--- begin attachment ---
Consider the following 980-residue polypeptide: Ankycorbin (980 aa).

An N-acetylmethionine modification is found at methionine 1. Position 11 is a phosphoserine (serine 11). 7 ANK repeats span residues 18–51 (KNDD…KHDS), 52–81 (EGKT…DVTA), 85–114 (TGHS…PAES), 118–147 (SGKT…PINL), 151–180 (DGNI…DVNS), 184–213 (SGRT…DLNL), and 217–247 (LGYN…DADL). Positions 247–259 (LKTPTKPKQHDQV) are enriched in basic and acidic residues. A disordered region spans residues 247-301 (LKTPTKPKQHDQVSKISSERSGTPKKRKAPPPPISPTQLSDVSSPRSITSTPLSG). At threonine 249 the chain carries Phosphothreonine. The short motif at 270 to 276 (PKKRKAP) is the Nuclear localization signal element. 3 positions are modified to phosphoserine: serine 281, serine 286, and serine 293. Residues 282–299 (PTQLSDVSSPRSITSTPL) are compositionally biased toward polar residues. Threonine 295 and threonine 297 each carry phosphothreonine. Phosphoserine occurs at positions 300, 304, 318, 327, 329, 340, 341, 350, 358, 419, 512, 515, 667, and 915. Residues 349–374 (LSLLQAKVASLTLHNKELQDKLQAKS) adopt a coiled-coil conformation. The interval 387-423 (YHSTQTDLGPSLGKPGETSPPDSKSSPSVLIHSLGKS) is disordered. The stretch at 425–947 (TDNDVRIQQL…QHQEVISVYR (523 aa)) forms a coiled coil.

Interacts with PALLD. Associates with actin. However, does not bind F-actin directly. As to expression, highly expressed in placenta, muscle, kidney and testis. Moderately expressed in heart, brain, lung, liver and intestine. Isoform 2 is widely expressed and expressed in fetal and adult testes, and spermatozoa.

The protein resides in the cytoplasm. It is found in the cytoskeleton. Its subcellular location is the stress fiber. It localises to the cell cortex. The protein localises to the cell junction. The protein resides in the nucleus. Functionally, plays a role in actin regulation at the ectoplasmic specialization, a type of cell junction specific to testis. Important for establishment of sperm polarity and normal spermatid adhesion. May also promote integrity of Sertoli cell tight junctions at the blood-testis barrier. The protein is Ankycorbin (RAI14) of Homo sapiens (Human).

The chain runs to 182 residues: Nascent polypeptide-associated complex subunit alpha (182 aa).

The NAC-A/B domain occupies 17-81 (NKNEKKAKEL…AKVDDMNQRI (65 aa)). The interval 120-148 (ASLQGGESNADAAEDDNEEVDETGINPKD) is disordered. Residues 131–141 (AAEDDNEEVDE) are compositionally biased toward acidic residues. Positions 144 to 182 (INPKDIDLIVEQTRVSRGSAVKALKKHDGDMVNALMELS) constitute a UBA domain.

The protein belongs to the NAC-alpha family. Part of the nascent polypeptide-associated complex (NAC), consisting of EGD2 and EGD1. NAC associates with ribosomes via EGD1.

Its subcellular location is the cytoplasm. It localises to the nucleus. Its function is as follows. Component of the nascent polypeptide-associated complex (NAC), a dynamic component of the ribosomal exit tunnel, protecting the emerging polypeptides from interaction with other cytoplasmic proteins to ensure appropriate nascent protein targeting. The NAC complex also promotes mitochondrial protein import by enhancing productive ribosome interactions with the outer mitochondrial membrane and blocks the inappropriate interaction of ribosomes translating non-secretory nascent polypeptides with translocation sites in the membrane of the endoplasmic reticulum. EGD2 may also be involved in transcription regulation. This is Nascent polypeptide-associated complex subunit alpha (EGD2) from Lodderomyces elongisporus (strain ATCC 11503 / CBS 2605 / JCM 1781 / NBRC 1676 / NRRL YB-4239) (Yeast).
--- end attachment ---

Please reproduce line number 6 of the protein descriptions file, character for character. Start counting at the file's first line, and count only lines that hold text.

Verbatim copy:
The NAC-A/B domain occupies 17-81 (NKNEKKAKEL…AKVDDMNQRI (65 aa)). The interval 120-148 (ASLQGGESNADAAEDDNEEVDETGINPKD) is disordered. Residues 131–141 (AAEDDNEEVDE) are compositionally biased toward acidic residues. Positions 144 to 182 (INPKDIDLIVEQTRVSRGSAVKALKKHDGDMVNALMELS) constitute a UBA domain.